Could we have seen the Dick Smith crash coming?

Could you have seen it coming for Dick Smith Holdings Ltd (ASX: DSH)? The stock has crashed 87% since the start of the year and the last thing shareholders want to hear is someone singing “I’ve told you so”. I won’t be doing that… okay maybe just a little, but it’s for a good reason (you just need to read to the end of the article for it to become obvious).
Brendon Lau

Vantage Point Partners

You see, the reason why I’ve never bought into the Dick Smith hype is because it reminded me too much of the failed US chain Radio Shack, which finally fell on its sword early this year.


If you have ever walked into a Radio Shack store, you will know where Dick Smith got his idea from when he started the business in 1968.


Radio Shack spent nearly a century in existence and its last few years was like a slow moving train wreck. Most could see it coming but yet no one questioned the IPO of Dick Smith in late 2013 even as Radio Shack was starting to crumble.


While there are distinct differences in circumstances between the two businesses, the factors that forced Radio Shack to the wall are more similar than dissimilar to the headwinds buffeting Dick Smith.


For one, Radio Shack had lost its way and no one knew what the brand stood for. The same can be said about Dick Smith.


Both businesses thrived in the early days because they appealed to geeks – or armature electronics hobbyists. But Radio Shack alienated its biggest supporters as it changed it focus. I can’t help but think that about Dick Smith as I walk past the few aisles it had set aside for transistors and chips.


The other key factor behind Radio Shack’s collapse is its product mix. It had a pretty eclectic assortment of products. I feel the same way about Dick Smith whenever I go into one of their stores.


The product mix challenge is a particularly big risk for small-format electronic retailers like Dick Smith when compared with larger rivals like JB Hi-Fi Limited (ASX: JBH) or Harvey Norman Holdings Limited (ASX: HVN) because of its limited floor space.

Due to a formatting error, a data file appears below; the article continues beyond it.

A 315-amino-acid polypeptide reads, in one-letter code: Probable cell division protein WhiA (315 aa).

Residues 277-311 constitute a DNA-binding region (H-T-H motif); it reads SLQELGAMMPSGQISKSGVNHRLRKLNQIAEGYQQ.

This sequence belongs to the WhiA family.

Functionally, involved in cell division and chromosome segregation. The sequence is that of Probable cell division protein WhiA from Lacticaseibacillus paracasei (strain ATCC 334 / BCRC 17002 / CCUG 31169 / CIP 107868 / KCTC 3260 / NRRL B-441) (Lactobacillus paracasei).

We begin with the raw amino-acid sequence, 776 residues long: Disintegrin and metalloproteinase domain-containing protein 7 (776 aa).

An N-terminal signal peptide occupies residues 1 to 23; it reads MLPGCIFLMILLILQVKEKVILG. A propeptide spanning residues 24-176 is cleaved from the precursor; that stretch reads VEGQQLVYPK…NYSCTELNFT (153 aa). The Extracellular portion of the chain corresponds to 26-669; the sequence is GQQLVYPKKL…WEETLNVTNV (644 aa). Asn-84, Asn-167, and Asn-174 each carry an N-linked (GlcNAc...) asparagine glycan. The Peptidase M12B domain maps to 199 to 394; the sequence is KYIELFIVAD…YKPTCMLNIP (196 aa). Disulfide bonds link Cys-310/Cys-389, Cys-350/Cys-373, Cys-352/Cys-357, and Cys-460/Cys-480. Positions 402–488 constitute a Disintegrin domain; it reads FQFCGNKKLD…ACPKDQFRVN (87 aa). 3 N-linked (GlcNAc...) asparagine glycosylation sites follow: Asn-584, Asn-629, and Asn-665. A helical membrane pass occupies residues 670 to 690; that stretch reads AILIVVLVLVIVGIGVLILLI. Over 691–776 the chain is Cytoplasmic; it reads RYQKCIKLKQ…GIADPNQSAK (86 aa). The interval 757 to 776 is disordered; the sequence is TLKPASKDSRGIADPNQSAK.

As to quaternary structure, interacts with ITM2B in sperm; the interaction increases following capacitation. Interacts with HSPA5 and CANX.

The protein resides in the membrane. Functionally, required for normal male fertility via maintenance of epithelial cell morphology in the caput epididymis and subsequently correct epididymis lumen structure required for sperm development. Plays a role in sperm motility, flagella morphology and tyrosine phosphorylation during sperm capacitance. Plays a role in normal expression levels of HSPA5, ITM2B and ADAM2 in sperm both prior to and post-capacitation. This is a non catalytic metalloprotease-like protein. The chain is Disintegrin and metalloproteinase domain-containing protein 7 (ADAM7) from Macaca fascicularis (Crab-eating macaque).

Having a much smaller area means it becomes even more critical for Dick Smith to get the right range of products in its stores. Trying to compete against larger discount retailers like JB Hi-Fi when it comes to everyday consumer products just won’t work because Dick Smith probably has a higher cost base from having many small stores compared with fewer large stores. Just think about the logistics!


Radio Shack was also very slow at embracing eCommerce. Dick Smith is at least a little better on this front as management is getting aggressive online with multiple promotions on websites like eBay, although I wonder if it is too little too late?


Does this spell the end of small-format electronics stores? Embattled shareholders of Dick Smith will be grateful to hear that this isn’t necessarily the case – just look at Apple Stores.

Dick Smith shouldn't become a mini- JB Hi-Fi or Harvey Norman.


While Dick Smith can’t be in the same fruit bowl, the real key to predicting the survival of Dick Smith is whether or how management repositions the business. If Dick Smith’s answer to its misfortunes is to go harder against the like of JB Hi-Fi, I would bail.


Dick Smith needs to find its own market voice – the brand needs to stand for something again if it wants to remain relevant to shareholders and consumers. So far, I am not hearing anything.

Brendon Lau
Brendon Lau
Associate Director - Investor Relations
Vantage Point Partners

I am with Australia's leading small caps investor relations and media relations firm, Media & Capital Partners. I worked as a small caps analyst and journalist prior to MC Partners. Views are my own and should not be regarded as advice or...


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